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Unidirectionality in the Phylogeny of Social Organization, With Special Reference To Birds

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Ecological explanations for the diversity in parental care patterns and social organization in certain taxonomic groups of birds are not fully satisfactory. They need to be supplemented by phylogenetic explanations. In this article I discussed some aspects of the latter type of explanations, especially the difference between probabilities of certain evolutionary transitions occurring in the one and in the opposite direction. To explain the diversity in parental care and mating patterns in waders and related groups, I presented a model on the phylogenetic pathways in the evolution of parental care and social organization in birds. It departs from an ancestral state with pure male parental care which may evolve via "uniparental care" (male cares, but female cares if male deserts) and "double clutching" towards biparental care with similar roles, polyandry and pure female parental care (polygyny, promiscuity). I have argued that certain transitions in this model (especially those from uniparental care and double clutching towards biparental care with similar roles and towards pure female parental care) may easily occur in the given direction, but not in the opposite one. The model predicts that pure male parental care and related patterns may be preserved in various lineages and may be associated with several other patterns in related species. It also predicts that pure female parental care is, in many instances, a final stage in the evolution, and hence quite often combined with pure female parental care in related species. To investigate the value of the model I tested its predictions for the phylogenetic trees of (1) arctic sandpipers, (2) the complete order of Charadriiformes, and (3) birds in general. All predictions were met. To investigate the likelihood of the model I considered to what extent predictions by alternative models were met. These models either ignored the effect of phylogenetic factors, or departed from alternative ancestral stages. The fit of the data seemed to be bad with the predictions of all of these models. Thus, the original model presented in this article must be considered as a probable reflection of the phylogeny of parental care and social organization in birds.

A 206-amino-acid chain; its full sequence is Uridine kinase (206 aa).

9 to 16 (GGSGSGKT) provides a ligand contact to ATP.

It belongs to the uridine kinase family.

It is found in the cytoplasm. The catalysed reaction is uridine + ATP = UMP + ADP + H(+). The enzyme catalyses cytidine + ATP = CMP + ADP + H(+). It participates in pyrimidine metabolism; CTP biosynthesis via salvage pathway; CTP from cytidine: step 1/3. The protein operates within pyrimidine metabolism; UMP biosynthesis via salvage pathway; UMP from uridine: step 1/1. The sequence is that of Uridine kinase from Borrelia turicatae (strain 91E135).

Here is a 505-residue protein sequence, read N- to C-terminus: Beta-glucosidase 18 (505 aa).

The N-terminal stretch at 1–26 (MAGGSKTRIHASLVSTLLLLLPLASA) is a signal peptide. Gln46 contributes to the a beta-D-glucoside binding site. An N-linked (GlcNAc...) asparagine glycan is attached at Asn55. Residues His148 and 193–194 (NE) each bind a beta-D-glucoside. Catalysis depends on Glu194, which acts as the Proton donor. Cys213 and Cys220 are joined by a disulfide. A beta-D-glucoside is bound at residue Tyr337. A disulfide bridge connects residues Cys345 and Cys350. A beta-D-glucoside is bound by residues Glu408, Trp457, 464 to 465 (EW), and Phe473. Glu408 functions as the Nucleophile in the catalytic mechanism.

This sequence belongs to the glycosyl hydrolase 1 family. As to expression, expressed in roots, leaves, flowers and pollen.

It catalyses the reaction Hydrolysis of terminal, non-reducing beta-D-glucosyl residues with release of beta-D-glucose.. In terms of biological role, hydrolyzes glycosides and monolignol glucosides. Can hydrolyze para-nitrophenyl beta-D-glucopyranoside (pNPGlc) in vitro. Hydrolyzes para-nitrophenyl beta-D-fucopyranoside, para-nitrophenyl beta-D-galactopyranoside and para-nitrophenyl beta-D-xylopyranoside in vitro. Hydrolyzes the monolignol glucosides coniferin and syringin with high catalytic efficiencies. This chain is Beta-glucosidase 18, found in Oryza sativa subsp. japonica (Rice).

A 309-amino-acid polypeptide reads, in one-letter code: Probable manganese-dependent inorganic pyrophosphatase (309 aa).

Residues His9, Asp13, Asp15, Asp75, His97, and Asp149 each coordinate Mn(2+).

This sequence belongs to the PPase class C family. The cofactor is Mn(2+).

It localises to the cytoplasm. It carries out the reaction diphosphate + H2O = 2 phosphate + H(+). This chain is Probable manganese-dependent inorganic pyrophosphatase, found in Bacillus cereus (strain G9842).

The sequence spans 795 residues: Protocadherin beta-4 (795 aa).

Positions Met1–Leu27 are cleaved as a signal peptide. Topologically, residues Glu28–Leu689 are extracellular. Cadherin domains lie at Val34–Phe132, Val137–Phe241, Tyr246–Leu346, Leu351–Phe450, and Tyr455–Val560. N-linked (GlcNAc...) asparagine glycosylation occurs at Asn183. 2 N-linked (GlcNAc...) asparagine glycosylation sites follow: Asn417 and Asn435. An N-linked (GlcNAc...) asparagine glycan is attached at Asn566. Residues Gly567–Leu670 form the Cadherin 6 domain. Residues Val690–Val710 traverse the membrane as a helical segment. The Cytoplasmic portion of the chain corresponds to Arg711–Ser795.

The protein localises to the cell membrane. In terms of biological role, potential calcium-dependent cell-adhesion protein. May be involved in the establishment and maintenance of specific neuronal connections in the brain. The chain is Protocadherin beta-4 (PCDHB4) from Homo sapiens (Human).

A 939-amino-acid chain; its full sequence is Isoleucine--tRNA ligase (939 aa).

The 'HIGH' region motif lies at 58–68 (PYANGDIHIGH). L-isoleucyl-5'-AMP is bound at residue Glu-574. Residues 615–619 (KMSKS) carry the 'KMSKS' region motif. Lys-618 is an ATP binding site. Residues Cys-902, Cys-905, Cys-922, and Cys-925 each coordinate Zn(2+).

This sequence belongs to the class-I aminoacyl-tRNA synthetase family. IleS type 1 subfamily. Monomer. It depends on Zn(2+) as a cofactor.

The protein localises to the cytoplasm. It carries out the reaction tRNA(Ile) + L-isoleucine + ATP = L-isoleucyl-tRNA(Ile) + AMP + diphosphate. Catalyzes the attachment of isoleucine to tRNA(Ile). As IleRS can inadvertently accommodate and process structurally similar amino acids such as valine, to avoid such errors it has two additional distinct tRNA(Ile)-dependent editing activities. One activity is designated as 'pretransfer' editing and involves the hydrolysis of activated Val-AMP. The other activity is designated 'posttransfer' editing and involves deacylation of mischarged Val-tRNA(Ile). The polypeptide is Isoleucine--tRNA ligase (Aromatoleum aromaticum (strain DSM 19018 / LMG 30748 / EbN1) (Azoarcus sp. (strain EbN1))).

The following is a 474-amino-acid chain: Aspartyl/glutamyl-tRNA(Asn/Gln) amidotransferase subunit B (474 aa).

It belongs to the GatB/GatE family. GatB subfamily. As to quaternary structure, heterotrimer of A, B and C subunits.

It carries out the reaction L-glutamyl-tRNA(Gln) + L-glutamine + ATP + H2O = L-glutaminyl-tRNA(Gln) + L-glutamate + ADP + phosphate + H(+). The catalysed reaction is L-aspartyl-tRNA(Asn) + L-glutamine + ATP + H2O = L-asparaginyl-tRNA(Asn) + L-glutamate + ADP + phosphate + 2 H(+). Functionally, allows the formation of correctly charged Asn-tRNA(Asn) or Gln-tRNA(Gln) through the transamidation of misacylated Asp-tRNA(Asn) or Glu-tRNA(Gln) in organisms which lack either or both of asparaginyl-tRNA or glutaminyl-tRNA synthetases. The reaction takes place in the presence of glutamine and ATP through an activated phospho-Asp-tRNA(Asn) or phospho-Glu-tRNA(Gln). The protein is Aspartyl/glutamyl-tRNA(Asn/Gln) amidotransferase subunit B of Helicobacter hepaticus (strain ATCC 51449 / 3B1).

Affiliations: 1: Zoological Laboratory, University of Groningen, The Netherlands, Department of Sciences, Open University, Heerlen, The Netherlands

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